Members from most of our congregations were present at the music day, held at Bellville Kreuzkirche. Most of those present were actively involved in the music ministries of their own congregations, while a few were there to sing some songs and discuss music in church.
Those present were mostly organists/ pianists.
2. Opening remarks
There was a general agreement among those present that churches struggle with inconsistency and availability. People have busy lives; young people have other responsibilities that come up and others get older and don’t have the strength to be available every Sonday. This adds to the need but also the want for church choirs and other instruments to be used during worship in church. There was a time when congregations had choirs who would lead the singing, but most churches don’t have this luxury anymore. This means that the congregants have to lead the singing themselves, which does mean there are more mistakes, unknown songs are a pain, and the voices don’t carry to well. This is of course true for the hymns/ songs we sing, but also the liturgical songs that make out a part of our services.
Generally, everyone agreed that liturgy is a crucial part of our services and our Lutheran tradition. It is what makes us feel at home whether attending a service here in the Cape or in a different region. The liturgy must stay, but the question is how can we make it more contemporary? This we’ll need to unpack a bit more – liturgy for us today.
Of course, some congregations have the people and ability to have a wider variety of instruments during a Sunday service. For example, a band, solo singers and more contemporary songs. A larger group of active younger congregants play a big role here. With this being true for certain congregations we would need to unpack how we can make use of variety in services and Lutheran tradition – instrumental variety as part of our worship service.
Not to oversimplify but Lutheran love to sing and when everything ‘clicks’ in a service like the liturgy, which includes the readings, prayers, songs and sermon, we feel at home, and we can celebrate Christ grace together as one Lutheran body.
3. Next steps or what to start unpacking together.
In our discussion we listed many things that can or should be done. Some of them are simple and for admin purposes and others more complex, requiring some brain and teamwork.
A database can be made of all the congregations’ musicians. Who plays for which congregations, what instruments they play and maybe on which Sundays they play. This would help us be more aware of the other congregations and if in need we can contact a musician from another congregation to help out at a service or event. A possible ‘musician exchange’ similar to the pastor’s exchange, can also be planned. This would help us get to know each other better and learn from each other.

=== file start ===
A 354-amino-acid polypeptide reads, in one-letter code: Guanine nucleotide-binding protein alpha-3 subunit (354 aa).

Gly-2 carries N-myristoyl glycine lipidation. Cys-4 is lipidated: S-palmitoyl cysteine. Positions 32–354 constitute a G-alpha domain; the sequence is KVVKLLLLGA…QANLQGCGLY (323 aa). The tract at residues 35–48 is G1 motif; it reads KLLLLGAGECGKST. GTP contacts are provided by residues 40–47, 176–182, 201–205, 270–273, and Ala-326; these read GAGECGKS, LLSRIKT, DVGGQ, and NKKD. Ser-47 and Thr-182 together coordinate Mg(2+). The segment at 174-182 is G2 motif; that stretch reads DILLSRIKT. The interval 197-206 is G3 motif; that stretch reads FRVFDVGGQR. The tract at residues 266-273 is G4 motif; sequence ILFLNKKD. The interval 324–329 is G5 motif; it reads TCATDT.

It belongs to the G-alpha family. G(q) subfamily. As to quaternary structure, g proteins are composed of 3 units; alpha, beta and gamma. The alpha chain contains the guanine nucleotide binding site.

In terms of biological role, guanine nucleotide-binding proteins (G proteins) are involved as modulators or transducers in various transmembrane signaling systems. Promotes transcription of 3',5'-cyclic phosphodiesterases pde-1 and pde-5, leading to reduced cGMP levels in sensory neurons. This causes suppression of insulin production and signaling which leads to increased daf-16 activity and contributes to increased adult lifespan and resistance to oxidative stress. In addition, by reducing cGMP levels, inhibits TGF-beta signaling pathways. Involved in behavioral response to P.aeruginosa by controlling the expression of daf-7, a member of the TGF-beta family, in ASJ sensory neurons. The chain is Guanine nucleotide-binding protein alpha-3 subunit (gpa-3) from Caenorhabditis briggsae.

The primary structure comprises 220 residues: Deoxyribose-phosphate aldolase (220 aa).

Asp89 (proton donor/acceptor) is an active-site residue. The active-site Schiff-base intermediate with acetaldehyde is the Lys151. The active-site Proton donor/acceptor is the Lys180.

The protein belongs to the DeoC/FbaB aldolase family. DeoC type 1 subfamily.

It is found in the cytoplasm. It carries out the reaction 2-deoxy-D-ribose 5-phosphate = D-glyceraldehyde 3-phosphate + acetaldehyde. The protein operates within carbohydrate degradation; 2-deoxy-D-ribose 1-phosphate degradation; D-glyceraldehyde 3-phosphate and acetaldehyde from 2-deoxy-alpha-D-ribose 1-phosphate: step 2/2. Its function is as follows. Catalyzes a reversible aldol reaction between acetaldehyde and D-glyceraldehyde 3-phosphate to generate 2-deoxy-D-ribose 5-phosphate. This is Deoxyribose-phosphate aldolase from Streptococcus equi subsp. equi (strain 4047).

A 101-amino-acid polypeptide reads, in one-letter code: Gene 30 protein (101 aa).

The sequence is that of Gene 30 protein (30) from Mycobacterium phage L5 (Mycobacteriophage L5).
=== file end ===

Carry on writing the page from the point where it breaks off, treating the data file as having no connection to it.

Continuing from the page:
Closely linked to this is the making of a canon on hymns and songs that all our congregations can learn and share. Most congregations use the Australian hymnal, with some making use of the American hymnal and other more contemporary song books. St. Martini already has a booklet wherein they have grouped some of their hymns for more contemporary occasions. This would be a bigger work, due to the large number of hymns available. If every congregation notes down which songs they sing at Sunday services over a span of the church year, those notes can be compared to identify the most loved songs.
With the liturgy and many of the hymns coming from a German background and from many years ago, not all the words sing smoothly (some of old and not common today) and the translations are difficult. Here we can look at the changing of some words or notes to help. This is probably more difficult than it sounds but very doable when we have identified the hymns or part of liturgy. There are many modern hymns or notes to the songs and part of liturgy, which we can learn which will help.
An important part of making our liturgy more contemporary or fitting for our congregations today is for us to learn more about the parts of liturgy and the songs that we sing. This would add to the theological depth of why we’re singing it and to the spiritual value of what we’re singing. We have knowledgeable people in our congregations and at the University of Stellenbosch which we can ask for guidance, and we have funds available for this.
Lastly, there can also be training for congregants. This training can include teaching about the liturgy and also practicing the songs in the liturgy. Instead of having a choir lead to liturgical songs, the whole congregation can now take the lead to sing at the right time and at the right pace.
4. Leaders group
Ingrid van Sittert